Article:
Acquired Wisdom & Training

Notes on Training and Educational Research

J. D. Fletcher, Sigmund Tobias, David Berliner 

        Readers of Acquired Wisdom essays may be surprised to find contributions that discuss experience and wisdom acquired from research in training, i.e., instruction intended to prepare learners to perform specific jobs and tasks. Most researchers in the teaching/learning enterprise learn their trade on the education side of the education-training-learning continuum and may assume that there is little, if anything, to be gained from research on training. On the other side, researchers in training may assume there is little to be gained from research and findings reported in education. We, the editors, suggest that this is not the best state of affairs. Both educators and trainers are concerned with teaching and learning. It is likely that both have more of value to share with the other end of the education-training continuum than either anticipates.

        A narrowly focused strategy for perusing research literature is not unreasonable with the deluge of research findings and other material on education and training appearing in books, professional journals, conference proceedings, and online presentations. Busy people must draw the line somewhere. But many innovations of interest and use to education began with training research. Examples include instructional system design theory, computer-based instruction, intelligent computer-assisted instruction, simulation based instruction, linked simulations in learning games, multimedia instruction, adaptive testing, among others. Conversely, research and development in education deserve more attention from training researchers, although trainers may be more receptive to that, given the prevalence of education backgrounds among them. Training researchers may discover that findings from K-12 education are relevant, with only minor adjustments, in preparing post-secondary learners for a trade.

        Our addition of Acquired Wisdom essays authored by distinguished trainers in the coming months reflects our argument that research should not be included or excluded simply because of its focus on either education or training. The issue underlying both is the teaching/learning enterprise, with its many similarities in process, procedures, and even content. For that matter, once training ascends from the lower reaches of Bloom’s taxonomy (1956) or Anderson and Krathwohl’s (2001) two dimensional extension of Bloom, trainers must present the more abstract, conceptual basis of what is learned if it is to be retained and transferred. On the education side, an appreciable portion of most subject matter (e.g., medical, legal, as well as education), includes training to perform tasks and procedures. Few, if any, teaching/learning activities are purely training or purely education.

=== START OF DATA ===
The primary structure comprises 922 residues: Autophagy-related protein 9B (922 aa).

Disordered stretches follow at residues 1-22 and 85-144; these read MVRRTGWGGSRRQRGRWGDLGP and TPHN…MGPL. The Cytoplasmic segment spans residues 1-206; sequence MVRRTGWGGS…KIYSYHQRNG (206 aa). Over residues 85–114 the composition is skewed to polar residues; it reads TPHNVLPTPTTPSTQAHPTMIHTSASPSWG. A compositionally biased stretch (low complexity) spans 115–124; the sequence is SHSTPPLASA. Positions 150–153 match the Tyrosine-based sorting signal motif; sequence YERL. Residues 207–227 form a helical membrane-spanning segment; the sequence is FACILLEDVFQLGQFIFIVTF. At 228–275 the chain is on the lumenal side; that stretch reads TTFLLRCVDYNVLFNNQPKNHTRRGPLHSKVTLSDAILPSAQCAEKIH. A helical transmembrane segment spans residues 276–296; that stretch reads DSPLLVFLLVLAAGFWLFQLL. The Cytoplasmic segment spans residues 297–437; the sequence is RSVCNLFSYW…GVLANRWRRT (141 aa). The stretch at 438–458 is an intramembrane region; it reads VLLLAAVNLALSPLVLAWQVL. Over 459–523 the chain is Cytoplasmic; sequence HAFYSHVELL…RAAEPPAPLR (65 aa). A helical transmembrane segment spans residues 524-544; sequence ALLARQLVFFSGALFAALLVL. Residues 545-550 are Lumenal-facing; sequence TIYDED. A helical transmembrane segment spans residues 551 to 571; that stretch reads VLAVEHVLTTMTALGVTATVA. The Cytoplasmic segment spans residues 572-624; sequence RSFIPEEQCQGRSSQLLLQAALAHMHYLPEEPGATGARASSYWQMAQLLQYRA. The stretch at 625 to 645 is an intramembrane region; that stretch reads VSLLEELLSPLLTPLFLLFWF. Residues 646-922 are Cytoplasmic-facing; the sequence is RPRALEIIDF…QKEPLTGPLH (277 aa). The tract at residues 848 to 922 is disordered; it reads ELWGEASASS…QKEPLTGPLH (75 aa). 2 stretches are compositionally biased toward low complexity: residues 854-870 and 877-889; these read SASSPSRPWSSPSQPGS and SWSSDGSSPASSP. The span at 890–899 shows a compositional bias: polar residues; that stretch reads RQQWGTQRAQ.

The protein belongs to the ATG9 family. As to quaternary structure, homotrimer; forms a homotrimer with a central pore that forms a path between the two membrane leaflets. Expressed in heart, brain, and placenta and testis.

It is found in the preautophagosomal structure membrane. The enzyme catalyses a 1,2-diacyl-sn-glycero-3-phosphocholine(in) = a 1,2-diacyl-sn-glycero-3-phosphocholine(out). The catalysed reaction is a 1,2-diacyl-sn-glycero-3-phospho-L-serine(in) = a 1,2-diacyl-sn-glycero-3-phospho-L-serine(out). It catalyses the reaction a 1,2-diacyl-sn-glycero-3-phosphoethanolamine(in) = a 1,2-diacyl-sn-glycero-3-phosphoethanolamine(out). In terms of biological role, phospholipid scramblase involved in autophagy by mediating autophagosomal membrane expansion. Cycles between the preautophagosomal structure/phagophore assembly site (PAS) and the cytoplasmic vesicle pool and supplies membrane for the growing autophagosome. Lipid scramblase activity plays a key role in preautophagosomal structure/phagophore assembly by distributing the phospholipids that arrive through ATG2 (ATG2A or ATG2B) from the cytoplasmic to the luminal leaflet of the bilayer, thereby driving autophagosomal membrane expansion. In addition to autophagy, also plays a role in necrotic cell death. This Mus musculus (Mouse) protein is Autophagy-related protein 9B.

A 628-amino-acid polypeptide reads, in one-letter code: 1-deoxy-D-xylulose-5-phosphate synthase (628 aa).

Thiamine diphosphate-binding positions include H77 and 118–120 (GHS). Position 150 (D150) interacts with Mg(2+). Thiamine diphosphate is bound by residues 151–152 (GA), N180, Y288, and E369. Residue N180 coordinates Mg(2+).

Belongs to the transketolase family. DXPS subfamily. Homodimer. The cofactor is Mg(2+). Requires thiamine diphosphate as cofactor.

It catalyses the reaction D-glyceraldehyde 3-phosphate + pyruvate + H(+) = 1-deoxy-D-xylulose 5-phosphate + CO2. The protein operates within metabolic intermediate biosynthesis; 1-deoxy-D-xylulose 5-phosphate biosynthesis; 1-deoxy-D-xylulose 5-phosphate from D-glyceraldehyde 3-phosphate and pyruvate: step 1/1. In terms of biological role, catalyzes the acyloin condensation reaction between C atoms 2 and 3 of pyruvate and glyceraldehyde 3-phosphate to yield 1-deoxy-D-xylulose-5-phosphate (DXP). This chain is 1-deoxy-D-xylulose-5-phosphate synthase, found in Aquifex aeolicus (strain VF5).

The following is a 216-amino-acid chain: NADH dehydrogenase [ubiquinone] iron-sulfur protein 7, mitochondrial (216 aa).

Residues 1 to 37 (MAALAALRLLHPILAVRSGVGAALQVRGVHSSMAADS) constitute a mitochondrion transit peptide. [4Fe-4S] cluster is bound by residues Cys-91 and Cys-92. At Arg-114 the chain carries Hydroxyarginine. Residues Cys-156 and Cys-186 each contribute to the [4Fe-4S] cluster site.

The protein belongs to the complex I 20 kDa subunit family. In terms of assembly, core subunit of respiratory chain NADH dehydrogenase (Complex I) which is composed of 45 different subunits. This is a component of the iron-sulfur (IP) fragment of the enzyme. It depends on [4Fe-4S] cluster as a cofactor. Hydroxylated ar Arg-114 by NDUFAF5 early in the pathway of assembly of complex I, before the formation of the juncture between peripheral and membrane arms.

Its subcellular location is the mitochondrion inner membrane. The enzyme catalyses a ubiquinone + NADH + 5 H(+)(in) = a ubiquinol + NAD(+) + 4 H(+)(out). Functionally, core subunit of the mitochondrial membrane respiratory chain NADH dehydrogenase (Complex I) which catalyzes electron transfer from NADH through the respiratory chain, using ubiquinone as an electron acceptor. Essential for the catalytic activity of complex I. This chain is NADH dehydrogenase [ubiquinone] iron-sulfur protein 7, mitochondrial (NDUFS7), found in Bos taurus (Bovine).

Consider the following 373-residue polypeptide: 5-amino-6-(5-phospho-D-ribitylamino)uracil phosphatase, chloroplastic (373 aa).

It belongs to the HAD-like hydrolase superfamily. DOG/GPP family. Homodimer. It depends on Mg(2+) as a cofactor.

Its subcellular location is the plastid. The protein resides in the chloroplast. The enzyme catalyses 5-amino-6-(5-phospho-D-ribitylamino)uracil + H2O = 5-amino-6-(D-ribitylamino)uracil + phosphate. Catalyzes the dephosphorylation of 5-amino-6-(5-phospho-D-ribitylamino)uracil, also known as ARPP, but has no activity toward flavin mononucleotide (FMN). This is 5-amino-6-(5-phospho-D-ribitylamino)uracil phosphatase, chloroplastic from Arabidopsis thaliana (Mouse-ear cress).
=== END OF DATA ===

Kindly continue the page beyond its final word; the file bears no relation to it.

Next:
There remain, of course, fundamental differences between education and training. Training prepares learners to perform specific, known jobs and tasks; education prepares learners for life in an unknown future. Evaluation of training is relatively easy. After training, we must determine if graduates perform specified job(s) or task(s) to specified standards and under specified conditions. Training objectives are specific, and rarely negotiable. Evaluation of training techniques and procedures is simplified because much of it can be performed immediately upon completion of training. Evaluation of education, however, should ideally be performed after a lifetime of learning in and out of school. Many educational objectives are less specific and more ambiguous than those in training, since education prepares learners for a productive, successful life. Education objectives can, to an extent, be negotiated with the learner, while that generally cannot be done in training. 

        Therefore, we plan to include a number of manuscripts in our Acquired Wisdom series that are prepared by experts in training. We hope these articles will be of interest and use to both education and training researchers and that early career researchers in education will contribute to research in both of these closely related areas. For that matter, they may make significant contributions and find satisfying opportunities, and perhaps even find successful careers in performing research and development in training, a field that often has more available, more highly compensated positions than education.

        Overall we hope to encourage both educators and trainers to attend more carefully to research in their counterparts’ field. Research on classroom instruction, effective teaching practices, cognitive processes, models of learning, transfer and retention, return on investment, and simulation, all come readily to mind as common interests in both education and training. Other areas of common interest and value seem likely. In any case, we hope, and expect, that the inclusion of articles from both fields will be of interest and value to readers of our Acquired Wisdom series and lead to closer relationships between these fields to their mutual advantage.



Anderson, L. W., & Krathwohl, D. R. (2001). A Taxonomy for Learning, Teaching, and Assessing. Columbus, OH:  Allyn & Bacon, 2001. 

Bloom, B., Engelhart, M., Furst, E., Hill, W., & Krathwohl, D. (1956) Taxonomy of Educational Objectives, the Classification of Educational Goals, Handbook I: Cognitive domain. New York: David McKay Company.